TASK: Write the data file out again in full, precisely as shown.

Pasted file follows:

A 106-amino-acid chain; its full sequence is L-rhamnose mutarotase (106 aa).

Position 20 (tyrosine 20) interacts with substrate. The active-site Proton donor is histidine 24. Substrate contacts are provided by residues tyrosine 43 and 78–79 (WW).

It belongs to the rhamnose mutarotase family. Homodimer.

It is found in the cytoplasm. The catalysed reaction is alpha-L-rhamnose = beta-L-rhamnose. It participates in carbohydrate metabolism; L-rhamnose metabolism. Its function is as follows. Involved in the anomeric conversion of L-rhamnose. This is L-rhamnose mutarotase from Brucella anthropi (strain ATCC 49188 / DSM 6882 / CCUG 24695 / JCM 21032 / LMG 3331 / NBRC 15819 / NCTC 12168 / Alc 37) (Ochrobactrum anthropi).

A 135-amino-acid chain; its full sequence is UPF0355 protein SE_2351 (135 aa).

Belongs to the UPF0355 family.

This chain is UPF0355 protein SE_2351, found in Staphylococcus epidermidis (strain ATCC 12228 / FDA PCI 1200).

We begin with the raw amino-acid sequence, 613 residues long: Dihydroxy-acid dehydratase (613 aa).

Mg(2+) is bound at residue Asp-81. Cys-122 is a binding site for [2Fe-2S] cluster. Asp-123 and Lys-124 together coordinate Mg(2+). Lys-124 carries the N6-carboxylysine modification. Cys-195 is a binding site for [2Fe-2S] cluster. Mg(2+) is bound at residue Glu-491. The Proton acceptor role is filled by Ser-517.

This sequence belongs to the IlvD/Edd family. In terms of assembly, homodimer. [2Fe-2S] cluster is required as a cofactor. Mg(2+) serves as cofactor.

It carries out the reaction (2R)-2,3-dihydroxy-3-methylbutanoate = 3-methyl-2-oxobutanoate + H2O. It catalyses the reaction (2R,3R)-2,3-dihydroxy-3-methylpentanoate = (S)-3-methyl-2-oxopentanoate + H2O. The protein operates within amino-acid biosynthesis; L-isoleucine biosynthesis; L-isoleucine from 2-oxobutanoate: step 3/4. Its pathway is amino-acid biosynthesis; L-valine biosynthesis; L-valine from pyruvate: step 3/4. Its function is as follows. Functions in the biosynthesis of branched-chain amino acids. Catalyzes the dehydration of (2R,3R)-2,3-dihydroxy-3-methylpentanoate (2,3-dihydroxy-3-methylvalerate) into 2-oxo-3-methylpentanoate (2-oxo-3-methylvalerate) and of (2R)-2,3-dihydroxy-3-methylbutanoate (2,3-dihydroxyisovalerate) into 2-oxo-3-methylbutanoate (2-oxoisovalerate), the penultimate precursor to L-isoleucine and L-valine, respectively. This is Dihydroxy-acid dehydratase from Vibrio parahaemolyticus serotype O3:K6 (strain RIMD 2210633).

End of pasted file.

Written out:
A 106-amino-acid chain; its full sequence is L-rhamnose mutarotase (106 aa).

Position 20 (tyrosine 20) interacts with substrate. The active-site Proton donor is histidine 24. Substrate contacts are provided by residues tyrosine 43 and 78–79 (WW).

It belongs to the rhamnose mutarotase family. Homodimer.

It is found in the cytoplasm. The catalysed reaction is alpha-L-rhamnose = beta-L-rhamnose. It participates in carbohydrate metabolism; L-rhamnose metabolism. Its function is as follows. Involved in the anomeric conversion of L-rhamnose. This is L-rhamnose mutarotase from Brucella anthropi (strain ATCC 49188 / DSM 6882 / CCUG 24695 / JCM 21032 / LMG 3331 / NBRC 15819 / NCTC 12168 / Alc 37) (Ochrobactrum anthropi).

A 135-amino-acid chain; its full sequence is UPF0355 protein SE_2351 (135 aa).

Belongs to the UPF0355 family.

This chain is UPF0355 protein SE_2351, found in Staphylococcus epidermidis (strain ATCC 12228 / FDA PCI 1200).

We begin with the raw amino-acid sequence, 613 residues long: Dihydroxy-acid dehydratase (613 aa).

Mg(2+) is bound at residue Asp-81. Cys-122 is a binding site for [2Fe-2S] cluster. Asp-123 and Lys-124 together coordinate Mg(2+). Lys-124 carries the N6-carboxylysine modification. Cys-195 is a binding site for [2Fe-2S] cluster. Mg(2+) is bound at residue Glu-491. The Proton acceptor role is filled by Ser-517.

This sequence belongs to the IlvD/Edd family. In terms of assembly, homodimer. [2Fe-2S] cluster is required as a cofactor. Mg(2+) serves as cofactor.

It carries out the reaction (2R)-2,3-dihydroxy-3-methylbutanoate = 3-methyl-2-oxobutanoate + H2O. It catalyses the reaction (2R,3R)-2,3-dihydroxy-3-methylpentanoate = (S)-3-methyl-2-oxopentanoate + H2O. The protein operates within amino-acid biosynthesis; L-isoleucine biosynthesis; L-isoleucine from 2-oxobutanoate: step 3/4. Its pathway is amino-acid biosynthesis; L-valine biosynthesis; L-valine from pyruvate: step 3/4. Its function is as follows. Functions in the biosynthesis of branched-chain amino acids. Catalyzes the dehydration of (2R,3R)-2,3-dihydroxy-3-methylpentanoate (2,3-dihydroxy-3-methylvalerate) into 2-oxo-3-methylpentanoate (2-oxo-3-methylvalerate) and of (2R)-2,3-dihydroxy-3-methylbutanoate (2,3-dihydroxyisovalerate) into 2-oxo-3-methylbutanoate (2-oxoisovalerate), the penultimate precursor to L-isoleucine and L-valine, respectively. This is Dihydroxy-acid dehydratase from Vibrio parahaemolyticus serotype O3:K6 (strain RIMD 2210633).